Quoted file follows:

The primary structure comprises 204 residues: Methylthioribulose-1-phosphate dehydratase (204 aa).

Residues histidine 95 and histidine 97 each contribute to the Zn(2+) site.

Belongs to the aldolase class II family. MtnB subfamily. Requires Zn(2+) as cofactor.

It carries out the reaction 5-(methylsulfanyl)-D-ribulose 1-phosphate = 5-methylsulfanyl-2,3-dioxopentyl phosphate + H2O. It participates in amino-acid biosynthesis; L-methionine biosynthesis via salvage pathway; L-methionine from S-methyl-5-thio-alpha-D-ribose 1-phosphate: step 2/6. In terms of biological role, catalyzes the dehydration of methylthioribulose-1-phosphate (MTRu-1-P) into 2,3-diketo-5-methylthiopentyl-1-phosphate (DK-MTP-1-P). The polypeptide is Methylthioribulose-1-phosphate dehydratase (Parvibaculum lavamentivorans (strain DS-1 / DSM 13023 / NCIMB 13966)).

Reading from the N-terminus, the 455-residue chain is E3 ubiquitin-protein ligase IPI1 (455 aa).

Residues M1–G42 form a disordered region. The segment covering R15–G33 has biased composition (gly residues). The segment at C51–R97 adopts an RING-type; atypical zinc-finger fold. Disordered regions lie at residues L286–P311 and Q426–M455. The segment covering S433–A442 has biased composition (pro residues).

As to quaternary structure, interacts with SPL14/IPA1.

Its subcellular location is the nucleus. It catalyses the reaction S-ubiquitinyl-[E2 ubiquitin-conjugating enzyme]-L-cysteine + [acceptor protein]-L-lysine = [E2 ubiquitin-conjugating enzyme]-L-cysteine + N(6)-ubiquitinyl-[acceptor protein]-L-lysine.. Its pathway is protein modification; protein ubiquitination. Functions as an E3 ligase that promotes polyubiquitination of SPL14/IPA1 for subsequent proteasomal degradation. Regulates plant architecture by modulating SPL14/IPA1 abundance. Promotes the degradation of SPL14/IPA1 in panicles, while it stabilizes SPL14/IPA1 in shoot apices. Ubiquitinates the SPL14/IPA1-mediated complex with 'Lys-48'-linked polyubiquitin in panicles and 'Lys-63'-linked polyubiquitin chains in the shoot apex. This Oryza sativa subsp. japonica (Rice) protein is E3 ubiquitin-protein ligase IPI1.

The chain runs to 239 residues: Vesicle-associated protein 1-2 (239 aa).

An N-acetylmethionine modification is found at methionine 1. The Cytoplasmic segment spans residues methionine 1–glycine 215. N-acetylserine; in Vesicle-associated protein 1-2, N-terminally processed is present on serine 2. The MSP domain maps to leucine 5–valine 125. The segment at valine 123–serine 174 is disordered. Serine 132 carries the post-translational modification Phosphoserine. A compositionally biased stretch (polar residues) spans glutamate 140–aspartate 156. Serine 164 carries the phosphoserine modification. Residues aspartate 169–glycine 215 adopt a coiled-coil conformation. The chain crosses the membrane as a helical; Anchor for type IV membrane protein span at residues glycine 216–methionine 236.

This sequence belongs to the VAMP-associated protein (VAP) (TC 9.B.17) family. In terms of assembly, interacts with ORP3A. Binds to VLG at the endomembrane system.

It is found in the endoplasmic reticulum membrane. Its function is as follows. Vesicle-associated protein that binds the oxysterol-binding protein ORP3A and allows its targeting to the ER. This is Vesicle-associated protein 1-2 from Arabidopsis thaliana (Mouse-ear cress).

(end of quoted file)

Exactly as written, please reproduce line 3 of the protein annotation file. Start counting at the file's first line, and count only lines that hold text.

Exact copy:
Belongs to the aldolase class II family. MtnB subfamily. Requires Zn(2+) as cofactor.